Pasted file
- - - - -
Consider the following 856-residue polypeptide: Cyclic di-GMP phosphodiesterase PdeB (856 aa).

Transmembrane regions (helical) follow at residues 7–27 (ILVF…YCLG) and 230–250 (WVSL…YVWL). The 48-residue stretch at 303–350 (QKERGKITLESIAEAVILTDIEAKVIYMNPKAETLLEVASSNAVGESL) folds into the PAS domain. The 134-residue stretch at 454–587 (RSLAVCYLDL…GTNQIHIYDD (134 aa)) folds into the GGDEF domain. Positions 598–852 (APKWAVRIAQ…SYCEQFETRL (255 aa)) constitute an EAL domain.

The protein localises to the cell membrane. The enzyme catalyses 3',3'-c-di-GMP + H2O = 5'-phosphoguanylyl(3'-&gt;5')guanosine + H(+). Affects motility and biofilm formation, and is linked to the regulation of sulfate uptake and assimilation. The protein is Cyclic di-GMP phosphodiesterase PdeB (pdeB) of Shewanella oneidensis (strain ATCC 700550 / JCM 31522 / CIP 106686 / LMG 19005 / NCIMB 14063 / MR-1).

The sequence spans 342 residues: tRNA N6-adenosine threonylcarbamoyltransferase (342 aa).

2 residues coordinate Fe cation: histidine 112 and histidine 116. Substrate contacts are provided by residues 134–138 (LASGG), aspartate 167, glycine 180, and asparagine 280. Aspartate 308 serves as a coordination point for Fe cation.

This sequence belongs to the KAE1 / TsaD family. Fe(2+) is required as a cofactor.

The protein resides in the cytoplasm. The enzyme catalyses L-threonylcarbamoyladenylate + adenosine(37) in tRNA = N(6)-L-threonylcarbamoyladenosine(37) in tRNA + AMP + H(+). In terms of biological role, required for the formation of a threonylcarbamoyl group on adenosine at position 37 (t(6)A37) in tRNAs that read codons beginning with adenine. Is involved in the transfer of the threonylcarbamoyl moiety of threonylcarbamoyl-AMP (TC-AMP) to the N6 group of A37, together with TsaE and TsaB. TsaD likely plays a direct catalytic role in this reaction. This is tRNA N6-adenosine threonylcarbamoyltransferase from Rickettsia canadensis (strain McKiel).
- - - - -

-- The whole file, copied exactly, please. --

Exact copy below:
Consider the following 856-residue polypeptide: Cyclic di-GMP phosphodiesterase PdeB (856 aa).

Transmembrane regions (helical) follow at residues 7–27 (ILVF…YCLG) and 230–250 (WVSL…YVWL). The 48-residue stretch at 303–350 (QKERGKITLESIAEAVILTDIEAKVIYMNPKAETLLEVASSNAVGESL) folds into the PAS domain. The 134-residue stretch at 454–587 (RSLAVCYLDL…GTNQIHIYDD (134 aa)) folds into the GGDEF domain. Positions 598–852 (APKWAVRIAQ…SYCEQFETRL (255 aa)) constitute an EAL domain.

The protein localises to the cell membrane. The enzyme catalyses 3',3'-c-di-GMP + H2O = 5'-phosphoguanylyl(3'-&gt;5')guanosine + H(+). Affects motility and biofilm formation, and is linked to the regulation of sulfate uptake and assimilation. The protein is Cyclic di-GMP phosphodiesterase PdeB (pdeB) of Shewanella oneidensis (strain ATCC 700550 / JCM 31522 / CIP 106686 / LMG 19005 / NCIMB 14063 / MR-1).

The sequence spans 342 residues: tRNA N6-adenosine threonylcarbamoyltransferase (342 aa).

2 residues coordinate Fe cation: histidine 112 and histidine 116. Substrate contacts are provided by residues 134–138 (LASGG), aspartate 167, glycine 180, and asparagine 280. Aspartate 308 serves as a coordination point for Fe cation.

This sequence belongs to the KAE1 / TsaD family. Fe(2+) is required as a cofactor.

The protein resides in the cytoplasm. The enzyme catalyses L-threonylcarbamoyladenylate + adenosine(37) in tRNA = N(6)-L-threonylcarbamoyladenosine(37) in tRNA + AMP + H(+). In terms of biological role, required for the formation of a threonylcarbamoyl group on adenosine at position 37 (t(6)A37) in tRNAs that read codons beginning with adenine. Is involved in the transfer of the threonylcarbamoyl moiety of threonylcarbamoyl-AMP (TC-AMP) to the N6 group of A37, together with TsaE and TsaB. TsaD likely plays a direct catalytic role in this reaction. This is tRNA N6-adenosine threonylcarbamoyltransferase from Rickettsia canadensis (strain McKiel).